Discrimination is a Witness Issue

But as the believers rapidly multiplied, there were rumblings of discontent. The Greek-speaking believers complained about the Hebrew-speaking believers, saying that their widows were being discriminated against in the daily distribution of food.
— Acts 6:1

The Early Church, still aglow with the experience of touching the resurrected Christ before his ascension and the fire of the Holy Spirit at Pentecost, face their first conflict and it was over food. But dig deeper. It is never just about food. It was the ugly face of discrimination.

We are great self-deceivers if we think today's church don't have issues of discrimination. Sheryl Sandberg, COO of Facebook who is championing women's equality with her new book Lean In, was asked if she was happy that there are more women CEOs than just two years back. She answered that 5.2% is a sign that there is still inequality because leadership should reflect the workforce and there are more than 5.2% women in the workforce.

Look at all the leaders of the evangelical Christians. They are mostly white and male. This is discrimination.

When the Apostles hear of the discontent, they don't shush the complainers for the sake of the Gospel. For they sake of the Gospel they take action. They immediately called all the believers for discussion and decision. They did not disregard the issue.

But neither did they make it the primary issue. This would have been the wrong approach. They take themselves out of it saying their task is preaching. Then they give the task to newly elected deacons. This move was not relegating the discrimination issue, but putting it in its proper place so it can be dealt with directly.

The deacons were not chosen simply for their management skills. They were chosen for their spiritual leadership. After all, the very next story is Stephen's preaching. Stephen can step right up the pulpit after Peter. They empower such a person as Stephen to handle the issue. They saw discrimination as a spiritual issue.

The primary task of the apostles, and thereby the church, was witnessing to Christ's resurrection. But that witness is threatened by discrimination, for the community is the evidence of resurrection. If Christ rose from the dead, then there has to be Kingdom-communities, and in Kingdom-communities everyone is welcome at the Table, and everyone has their fair share. Food distribution was Communion issue.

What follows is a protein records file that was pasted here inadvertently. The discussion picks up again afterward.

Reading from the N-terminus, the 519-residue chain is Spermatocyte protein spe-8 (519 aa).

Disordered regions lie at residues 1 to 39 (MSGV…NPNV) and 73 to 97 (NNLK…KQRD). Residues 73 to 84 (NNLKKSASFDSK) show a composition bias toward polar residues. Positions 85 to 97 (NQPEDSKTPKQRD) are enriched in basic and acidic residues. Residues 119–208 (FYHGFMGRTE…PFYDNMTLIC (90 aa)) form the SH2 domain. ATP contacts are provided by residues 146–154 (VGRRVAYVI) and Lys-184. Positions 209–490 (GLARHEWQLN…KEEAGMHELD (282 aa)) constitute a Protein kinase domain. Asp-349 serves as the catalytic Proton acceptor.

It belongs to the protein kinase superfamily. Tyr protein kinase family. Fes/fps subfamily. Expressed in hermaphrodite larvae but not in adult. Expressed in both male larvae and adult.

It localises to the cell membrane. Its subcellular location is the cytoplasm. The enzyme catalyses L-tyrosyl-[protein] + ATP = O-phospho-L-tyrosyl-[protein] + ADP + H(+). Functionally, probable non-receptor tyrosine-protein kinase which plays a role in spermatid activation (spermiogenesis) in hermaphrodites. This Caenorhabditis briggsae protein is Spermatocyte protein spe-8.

This spiritual perspective gives the apostles courage for a bold step. They empower the people who are discriminated against. All seven deacons have Greek names because they are all Grecian-Jews, whose widows were being overlooked. Not even the most progressive secular organization would do that. The church can because the church worships Trinity who, to bridge the difference between God and human, took Jesus, a full human being into its Godhead. A human being is empowered to be part of the Trinity. The church empowers the discriminated. 

The evangelical church should be bold and empower non-white male leaders until leadership reflects the makeup of the church, and the church reflects the makeup of the community God has placed it.

We have to work to where we don't have to use the labels "White Church" and "Black Church." The Dutch Reformed Church said the "Apartheid is Church Policy" only because they were already compromising back in the 1800s when they said separate communion tables for colored people out of convenience was not unbiblical. Food and fellowship, they are witness issues! As long as the churches are mono-cultural, our witness will be powerless.

“Businesses are going to care about diversity not because they want to do good in the world,” says Sandberg. “They’re going to care about diversity if it’s going to change their bottom line.”

For the church, it is actually not about doing good either. It is about our bottom line, witnessing to the Kingdom inaugurated by Christ's resurrection.